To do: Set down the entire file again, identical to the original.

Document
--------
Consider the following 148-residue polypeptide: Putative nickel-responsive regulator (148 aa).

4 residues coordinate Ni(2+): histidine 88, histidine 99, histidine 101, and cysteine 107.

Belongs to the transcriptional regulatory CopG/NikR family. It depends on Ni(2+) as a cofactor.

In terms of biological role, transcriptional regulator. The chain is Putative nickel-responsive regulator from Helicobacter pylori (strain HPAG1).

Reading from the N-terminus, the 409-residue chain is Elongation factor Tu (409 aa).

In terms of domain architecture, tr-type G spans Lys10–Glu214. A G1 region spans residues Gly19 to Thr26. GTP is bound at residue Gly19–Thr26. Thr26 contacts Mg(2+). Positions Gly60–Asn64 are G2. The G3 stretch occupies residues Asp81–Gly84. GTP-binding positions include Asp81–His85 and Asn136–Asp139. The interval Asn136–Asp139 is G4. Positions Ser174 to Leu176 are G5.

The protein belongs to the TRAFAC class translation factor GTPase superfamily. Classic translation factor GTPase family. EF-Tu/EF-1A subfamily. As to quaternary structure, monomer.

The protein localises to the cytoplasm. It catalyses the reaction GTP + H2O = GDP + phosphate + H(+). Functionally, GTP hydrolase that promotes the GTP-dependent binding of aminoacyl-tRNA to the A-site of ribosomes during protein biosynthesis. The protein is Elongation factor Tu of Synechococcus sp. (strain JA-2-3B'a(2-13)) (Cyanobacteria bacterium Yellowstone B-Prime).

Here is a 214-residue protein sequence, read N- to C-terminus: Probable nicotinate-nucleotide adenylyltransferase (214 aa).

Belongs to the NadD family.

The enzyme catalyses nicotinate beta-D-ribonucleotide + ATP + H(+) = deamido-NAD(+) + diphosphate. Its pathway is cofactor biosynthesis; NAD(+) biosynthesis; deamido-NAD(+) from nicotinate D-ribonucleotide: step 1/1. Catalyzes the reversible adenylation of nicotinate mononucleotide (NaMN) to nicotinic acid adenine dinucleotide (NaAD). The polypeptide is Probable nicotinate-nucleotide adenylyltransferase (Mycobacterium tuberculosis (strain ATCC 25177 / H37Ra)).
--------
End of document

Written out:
Consider the following 148-residue polypeptide: Putative nickel-responsive regulator (148 aa).

4 residues coordinate Ni(2+): histidine 88, histidine 99, histidine 101, and cysteine 107.

Belongs to the transcriptional regulatory CopG/NikR family. It depends on Ni(2+) as a cofactor.

In terms of biological role, transcriptional regulator. The chain is Putative nickel-responsive regulator from Helicobacter pylori (strain HPAG1).

Reading from the N-terminus, the 409-residue chain is Elongation factor Tu (409 aa).

In terms of domain architecture, tr-type G spans Lys10–Glu214. A G1 region spans residues Gly19 to Thr26. GTP is bound at residue Gly19–Thr26. Thr26 contacts Mg(2+). Positions Gly60–Asn64 are G2. The G3 stretch occupies residues Asp81–Gly84. GTP-binding positions include Asp81–His85 and Asn136–Asp139. The interval Asn136–Asp139 is G4. Positions Ser174 to Leu176 are G5.

The protein belongs to the TRAFAC class translation factor GTPase superfamily. Classic translation factor GTPase family. EF-Tu/EF-1A subfamily. As to quaternary structure, monomer.

The protein localises to the cytoplasm. It catalyses the reaction GTP + H2O = GDP + phosphate + H(+). Functionally, GTP hydrolase that promotes the GTP-dependent binding of aminoacyl-tRNA to the A-site of ribosomes during protein biosynthesis. The protein is Elongation factor Tu of Synechococcus sp. (strain JA-2-3B'a(2-13)) (Cyanobacteria bacterium Yellowstone B-Prime).

Here is a 214-residue protein sequence, read N- to C-terminus: Probable nicotinate-nucleotide adenylyltransferase (214 aa).

Belongs to the NadD family.

The enzyme catalyses nicotinate beta-D-ribonucleotide + ATP + H(+) = deamido-NAD(+) + diphosphate. Its pathway is cofactor biosynthesis; NAD(+) biosynthesis; deamido-NAD(+) from nicotinate D-ribonucleotide: step 1/1. Catalyzes the reversible adenylation of nicotinate mononucleotide (NaMN) to nicotinic acid adenine dinucleotide (NaAD). The polypeptide is Probable nicotinate-nucleotide adenylyltransferase (Mycobacterium tuberculosis (strain ATCC 25177 / H37Ra)).